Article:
Blundstone takes its backup and disaster recovery plans seriously indeed. When it moved into a new building in 2013, it installed a backup power supply in the form of a diesel generator. That, combined with the Simplivity system, gives the company peace of mind. “If we had an absolute disaster here in Hobart, it would take us less than 24 hours — if that — to fire up the servers and the replication that we have over in Melbourne, so that we could continue to distribute product and run the business,” said Ross.

The Simplivity platform has brought many day-to-day benefits too. “We have less downtime with our ERP system. We run Microsoft Dynamix AX, and we’ve had fewer issues with any glitches with keeping that up and running, or needing to reboot the servers or anything like that,” he said. “In terms of the IT team, they seem to spend less time having to maintain the servers. The older servers, even though they were less than 5–6 years old, seemed to every now and then just hang. We haven’t had those sorts of issues since we moved to the Simplivity operation.”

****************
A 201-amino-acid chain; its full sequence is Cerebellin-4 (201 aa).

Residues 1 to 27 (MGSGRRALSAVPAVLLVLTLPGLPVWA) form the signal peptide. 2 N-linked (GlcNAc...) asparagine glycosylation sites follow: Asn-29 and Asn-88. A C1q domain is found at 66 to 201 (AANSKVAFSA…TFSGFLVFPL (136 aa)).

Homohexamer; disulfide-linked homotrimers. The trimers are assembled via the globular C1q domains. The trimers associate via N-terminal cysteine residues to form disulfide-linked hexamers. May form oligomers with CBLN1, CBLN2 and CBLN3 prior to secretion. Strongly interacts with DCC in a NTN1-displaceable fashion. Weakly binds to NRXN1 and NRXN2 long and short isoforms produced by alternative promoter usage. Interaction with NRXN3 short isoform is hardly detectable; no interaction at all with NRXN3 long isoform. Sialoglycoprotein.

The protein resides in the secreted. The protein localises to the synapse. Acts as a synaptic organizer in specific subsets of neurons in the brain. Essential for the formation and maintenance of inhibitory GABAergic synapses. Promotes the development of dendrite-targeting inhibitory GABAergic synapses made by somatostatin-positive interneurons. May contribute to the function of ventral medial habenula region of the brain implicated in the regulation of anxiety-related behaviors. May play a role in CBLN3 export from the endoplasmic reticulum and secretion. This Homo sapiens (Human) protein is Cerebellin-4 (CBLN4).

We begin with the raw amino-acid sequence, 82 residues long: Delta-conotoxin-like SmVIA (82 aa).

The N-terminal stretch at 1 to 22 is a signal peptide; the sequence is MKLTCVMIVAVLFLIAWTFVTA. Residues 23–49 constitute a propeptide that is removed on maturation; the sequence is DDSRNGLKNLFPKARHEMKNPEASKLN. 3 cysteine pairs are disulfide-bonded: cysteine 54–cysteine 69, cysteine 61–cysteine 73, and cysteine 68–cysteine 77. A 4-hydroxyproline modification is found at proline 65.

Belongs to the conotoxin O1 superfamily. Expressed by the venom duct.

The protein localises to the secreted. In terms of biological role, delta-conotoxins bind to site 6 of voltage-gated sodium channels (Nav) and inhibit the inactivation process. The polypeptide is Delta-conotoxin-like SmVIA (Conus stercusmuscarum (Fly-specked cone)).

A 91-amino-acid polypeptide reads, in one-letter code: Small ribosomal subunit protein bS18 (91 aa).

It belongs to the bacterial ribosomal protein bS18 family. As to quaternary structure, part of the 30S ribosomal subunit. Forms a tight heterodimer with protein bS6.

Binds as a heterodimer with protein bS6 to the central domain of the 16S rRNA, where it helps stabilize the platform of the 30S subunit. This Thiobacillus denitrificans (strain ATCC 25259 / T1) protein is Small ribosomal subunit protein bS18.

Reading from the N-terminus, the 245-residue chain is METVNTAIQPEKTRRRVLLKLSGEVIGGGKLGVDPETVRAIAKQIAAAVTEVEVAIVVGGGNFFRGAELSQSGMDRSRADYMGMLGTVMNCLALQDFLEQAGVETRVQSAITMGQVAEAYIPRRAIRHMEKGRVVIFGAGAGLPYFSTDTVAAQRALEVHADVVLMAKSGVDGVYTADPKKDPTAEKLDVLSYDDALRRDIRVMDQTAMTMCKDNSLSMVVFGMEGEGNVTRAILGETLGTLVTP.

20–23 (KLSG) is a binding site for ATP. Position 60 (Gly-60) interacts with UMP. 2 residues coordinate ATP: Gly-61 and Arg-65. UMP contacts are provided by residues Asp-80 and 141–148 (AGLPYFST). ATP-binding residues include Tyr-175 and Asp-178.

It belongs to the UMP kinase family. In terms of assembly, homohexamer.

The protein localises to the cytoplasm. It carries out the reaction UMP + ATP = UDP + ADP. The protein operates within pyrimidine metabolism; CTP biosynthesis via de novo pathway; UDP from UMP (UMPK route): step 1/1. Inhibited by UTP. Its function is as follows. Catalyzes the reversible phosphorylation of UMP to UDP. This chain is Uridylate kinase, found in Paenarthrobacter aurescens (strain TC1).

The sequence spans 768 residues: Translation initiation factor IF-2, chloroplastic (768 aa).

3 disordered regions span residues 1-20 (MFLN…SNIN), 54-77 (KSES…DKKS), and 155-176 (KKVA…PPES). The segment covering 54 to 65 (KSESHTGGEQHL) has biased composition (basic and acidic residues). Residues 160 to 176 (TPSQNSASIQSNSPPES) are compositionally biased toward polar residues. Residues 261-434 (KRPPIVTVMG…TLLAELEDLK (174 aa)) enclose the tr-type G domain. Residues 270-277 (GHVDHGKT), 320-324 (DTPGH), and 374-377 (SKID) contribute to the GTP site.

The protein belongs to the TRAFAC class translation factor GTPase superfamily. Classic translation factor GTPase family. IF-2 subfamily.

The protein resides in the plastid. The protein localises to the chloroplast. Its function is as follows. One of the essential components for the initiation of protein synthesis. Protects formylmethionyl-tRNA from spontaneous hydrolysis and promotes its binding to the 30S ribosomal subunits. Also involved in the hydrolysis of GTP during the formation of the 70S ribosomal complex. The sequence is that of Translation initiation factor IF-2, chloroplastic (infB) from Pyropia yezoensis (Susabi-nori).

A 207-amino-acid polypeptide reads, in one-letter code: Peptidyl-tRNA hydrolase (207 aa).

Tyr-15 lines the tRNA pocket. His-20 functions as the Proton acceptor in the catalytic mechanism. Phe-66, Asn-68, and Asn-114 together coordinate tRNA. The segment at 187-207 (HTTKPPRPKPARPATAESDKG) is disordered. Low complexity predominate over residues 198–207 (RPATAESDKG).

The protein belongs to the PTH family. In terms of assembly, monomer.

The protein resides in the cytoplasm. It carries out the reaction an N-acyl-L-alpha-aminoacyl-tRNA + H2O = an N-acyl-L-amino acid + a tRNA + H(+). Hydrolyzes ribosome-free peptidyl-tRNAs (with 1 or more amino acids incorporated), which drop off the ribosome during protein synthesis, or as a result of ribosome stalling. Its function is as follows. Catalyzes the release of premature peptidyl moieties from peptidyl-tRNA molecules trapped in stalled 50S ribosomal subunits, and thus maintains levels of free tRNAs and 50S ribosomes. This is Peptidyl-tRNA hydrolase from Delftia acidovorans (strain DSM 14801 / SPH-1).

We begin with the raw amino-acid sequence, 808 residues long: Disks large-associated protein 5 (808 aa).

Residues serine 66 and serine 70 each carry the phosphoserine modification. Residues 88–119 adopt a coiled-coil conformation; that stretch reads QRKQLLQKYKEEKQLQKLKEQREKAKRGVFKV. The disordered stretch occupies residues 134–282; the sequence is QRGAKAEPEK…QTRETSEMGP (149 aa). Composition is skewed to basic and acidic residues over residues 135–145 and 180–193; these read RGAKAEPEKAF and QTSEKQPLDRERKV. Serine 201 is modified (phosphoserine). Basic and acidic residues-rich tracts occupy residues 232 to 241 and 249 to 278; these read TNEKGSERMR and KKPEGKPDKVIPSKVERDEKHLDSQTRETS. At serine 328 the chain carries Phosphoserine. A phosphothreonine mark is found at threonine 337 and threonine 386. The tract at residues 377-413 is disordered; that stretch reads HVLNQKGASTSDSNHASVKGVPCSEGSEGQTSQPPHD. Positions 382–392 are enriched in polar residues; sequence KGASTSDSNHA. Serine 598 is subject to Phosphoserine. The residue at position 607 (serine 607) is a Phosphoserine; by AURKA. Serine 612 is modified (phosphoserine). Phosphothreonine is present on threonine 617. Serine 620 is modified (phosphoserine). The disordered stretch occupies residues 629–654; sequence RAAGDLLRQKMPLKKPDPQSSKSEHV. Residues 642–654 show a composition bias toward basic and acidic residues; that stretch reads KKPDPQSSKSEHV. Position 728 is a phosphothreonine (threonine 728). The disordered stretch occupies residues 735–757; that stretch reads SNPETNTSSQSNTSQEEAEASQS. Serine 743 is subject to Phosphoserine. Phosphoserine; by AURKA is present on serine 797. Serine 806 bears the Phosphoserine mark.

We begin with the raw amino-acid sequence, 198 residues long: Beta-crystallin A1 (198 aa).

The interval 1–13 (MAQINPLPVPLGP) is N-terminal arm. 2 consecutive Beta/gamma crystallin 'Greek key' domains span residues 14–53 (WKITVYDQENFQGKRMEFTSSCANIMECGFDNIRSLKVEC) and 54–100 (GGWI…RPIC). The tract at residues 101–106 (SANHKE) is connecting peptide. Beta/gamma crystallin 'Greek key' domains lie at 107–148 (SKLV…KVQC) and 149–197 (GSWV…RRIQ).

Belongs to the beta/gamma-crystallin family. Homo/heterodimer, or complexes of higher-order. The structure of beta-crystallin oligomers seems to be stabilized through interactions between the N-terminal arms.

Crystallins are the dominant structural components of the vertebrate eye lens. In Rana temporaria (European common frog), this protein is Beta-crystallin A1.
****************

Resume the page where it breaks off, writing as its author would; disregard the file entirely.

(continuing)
And the process of implementation was very easy. “As someone sitting at the high end of this, it seemed to be fairly seamless; it did not seem to take a lot of my IT team’s capabilities or time to get this implemented and up and running; it seemed to be very, very smooth,” said Ross. “If I hadn’t told the rest of the business we were doing it, they wouldn’t have noticed.”

So how would he sum up the move away from traditional servers?

“I’m the CFO as well as the CIO, so we often talking about things like return on investment. The one comment I would make is that financially, [the Simplivity solution] certainly has paid dividends for us in terms of ensuring that our systems are always up,” Ross added. “It’s very hard to put dollar figures on that sort of thing, but if your system’s down, you’re always playing catch-up after that, and that always has a cost, both tangible and intangible.

“IT systems are probably one the biggest risk factors within business. And I think that it doesn’t matter what size business you are, you need to pay very careful attention to your IT infrastructure and not see it as a cost to the business, but rather see it as a key component of business success.”

Image courtesy Shoes of Prey.